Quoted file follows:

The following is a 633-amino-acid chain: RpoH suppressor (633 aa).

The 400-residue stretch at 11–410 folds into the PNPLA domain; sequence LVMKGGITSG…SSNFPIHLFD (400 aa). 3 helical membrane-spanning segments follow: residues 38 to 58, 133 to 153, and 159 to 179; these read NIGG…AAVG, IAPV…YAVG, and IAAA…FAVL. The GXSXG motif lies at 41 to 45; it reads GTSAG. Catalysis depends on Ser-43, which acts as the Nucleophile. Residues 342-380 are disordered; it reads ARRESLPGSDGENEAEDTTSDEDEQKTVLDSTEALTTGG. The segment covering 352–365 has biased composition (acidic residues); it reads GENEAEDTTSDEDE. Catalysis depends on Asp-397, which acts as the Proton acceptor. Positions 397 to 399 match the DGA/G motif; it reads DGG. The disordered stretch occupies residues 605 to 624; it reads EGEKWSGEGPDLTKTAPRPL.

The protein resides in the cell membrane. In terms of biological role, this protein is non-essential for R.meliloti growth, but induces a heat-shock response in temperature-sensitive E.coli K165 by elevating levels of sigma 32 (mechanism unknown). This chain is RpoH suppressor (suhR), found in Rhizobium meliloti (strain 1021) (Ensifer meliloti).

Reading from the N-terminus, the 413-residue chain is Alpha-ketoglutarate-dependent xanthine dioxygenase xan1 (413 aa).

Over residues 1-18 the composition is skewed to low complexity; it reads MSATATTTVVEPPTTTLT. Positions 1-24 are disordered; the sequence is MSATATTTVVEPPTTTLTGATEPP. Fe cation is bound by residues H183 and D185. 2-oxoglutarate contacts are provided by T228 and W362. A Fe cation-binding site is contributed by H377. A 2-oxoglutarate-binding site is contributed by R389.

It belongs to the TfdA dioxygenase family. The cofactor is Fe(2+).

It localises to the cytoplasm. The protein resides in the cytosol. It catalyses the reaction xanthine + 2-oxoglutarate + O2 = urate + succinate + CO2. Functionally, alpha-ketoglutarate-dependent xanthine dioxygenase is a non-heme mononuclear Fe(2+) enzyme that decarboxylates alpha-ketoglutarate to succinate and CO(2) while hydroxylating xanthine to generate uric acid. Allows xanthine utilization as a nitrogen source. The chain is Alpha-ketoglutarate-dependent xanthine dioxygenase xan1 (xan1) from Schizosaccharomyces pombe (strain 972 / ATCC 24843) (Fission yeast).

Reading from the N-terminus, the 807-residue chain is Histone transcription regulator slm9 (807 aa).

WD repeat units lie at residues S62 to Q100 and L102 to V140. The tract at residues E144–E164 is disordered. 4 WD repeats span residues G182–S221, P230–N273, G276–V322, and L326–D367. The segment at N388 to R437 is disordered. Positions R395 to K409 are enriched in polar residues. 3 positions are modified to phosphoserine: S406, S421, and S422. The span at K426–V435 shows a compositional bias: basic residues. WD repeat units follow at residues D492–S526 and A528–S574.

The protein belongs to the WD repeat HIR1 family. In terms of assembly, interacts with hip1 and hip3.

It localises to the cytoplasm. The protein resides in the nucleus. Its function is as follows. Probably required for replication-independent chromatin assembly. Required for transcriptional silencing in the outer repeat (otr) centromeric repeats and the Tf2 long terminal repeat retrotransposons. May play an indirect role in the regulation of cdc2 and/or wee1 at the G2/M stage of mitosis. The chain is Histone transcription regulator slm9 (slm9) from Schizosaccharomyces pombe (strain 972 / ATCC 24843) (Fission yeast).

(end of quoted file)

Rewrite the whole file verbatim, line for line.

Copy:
The following is a 633-amino-acid chain: RpoH suppressor (633 aa).

The 400-residue stretch at 11–410 folds into the PNPLA domain; sequence LVMKGGITSG…SSNFPIHLFD (400 aa). 3 helical membrane-spanning segments follow: residues 38 to 58, 133 to 153, and 159 to 179; these read NIGG…AAVG, IAPV…YAVG, and IAAA…FAVL. The GXSXG motif lies at 41 to 45; it reads GTSAG. Catalysis depends on Ser-43, which acts as the Nucleophile. Residues 342-380 are disordered; it reads ARRESLPGSDGENEAEDTTSDEDEQKTVLDSTEALTTGG. The segment covering 352–365 has biased composition (acidic residues); it reads GENEAEDTTSDEDE. Catalysis depends on Asp-397, which acts as the Proton acceptor. Positions 397 to 399 match the DGA/G motif; it reads DGG. The disordered stretch occupies residues 605 to 624; it reads EGEKWSGEGPDLTKTAPRPL.

The protein resides in the cell membrane. In terms of biological role, this protein is non-essential for R.meliloti growth, but induces a heat-shock response in temperature-sensitive E.coli K165 by elevating levels of sigma 32 (mechanism unknown). This chain is RpoH suppressor (suhR), found in Rhizobium meliloti (strain 1021) (Ensifer meliloti).

Reading from the N-terminus, the 413-residue chain is Alpha-ketoglutarate-dependent xanthine dioxygenase xan1 (413 aa).

Over residues 1-18 the composition is skewed to low complexity; it reads MSATATTTVVEPPTTTLT. Positions 1-24 are disordered; the sequence is MSATATTTVVEPPTTTLTGATEPP. Fe cation is bound by residues H183 and D185. 2-oxoglutarate contacts are provided by T228 and W362. A Fe cation-binding site is contributed by H377. A 2-oxoglutarate-binding site is contributed by R389.

It belongs to the TfdA dioxygenase family. The cofactor is Fe(2+).

It localises to the cytoplasm. The protein resides in the cytosol. It catalyses the reaction xanthine + 2-oxoglutarate + O2 = urate + succinate + CO2. Functionally, alpha-ketoglutarate-dependent xanthine dioxygenase is a non-heme mononuclear Fe(2+) enzyme that decarboxylates alpha-ketoglutarate to succinate and CO(2) while hydroxylating xanthine to generate uric acid. Allows xanthine utilization as a nitrogen source. The chain is Alpha-ketoglutarate-dependent xanthine dioxygenase xan1 (xan1) from Schizosaccharomyces pombe (strain 972 / ATCC 24843) (Fission yeast).

Reading from the N-terminus, the 807-residue chain is Histone transcription regulator slm9 (807 aa).

WD repeat units lie at residues S62 to Q100 and L102 to V140. The tract at residues E144–E164 is disordered. 4 WD repeats span residues G182–S221, P230–N273, G276–V322, and L326–D367. The segment at N388 to R437 is disordered. Positions R395 to K409 are enriched in polar residues. 3 positions are modified to phosphoserine: S406, S421, and S422. The span at K426–V435 shows a compositional bias: basic residues. WD repeat units follow at residues D492–S526 and A528–S574.

The protein belongs to the WD repeat HIR1 family. In terms of assembly, interacts with hip1 and hip3.

It localises to the cytoplasm. The protein resides in the nucleus. Its function is as follows. Probably required for replication-independent chromatin assembly. Required for transcriptional silencing in the outer repeat (otr) centromeric repeats and the Tf2 long terminal repeat retrotransposons. May play an indirect role in the regulation of cdc2 and/or wee1 at the G2/M stage of mitosis. The chain is Histone transcription regulator slm9 (slm9) from Schizosaccharomyces pombe (strain 972 / ATCC 24843) (Fission yeast).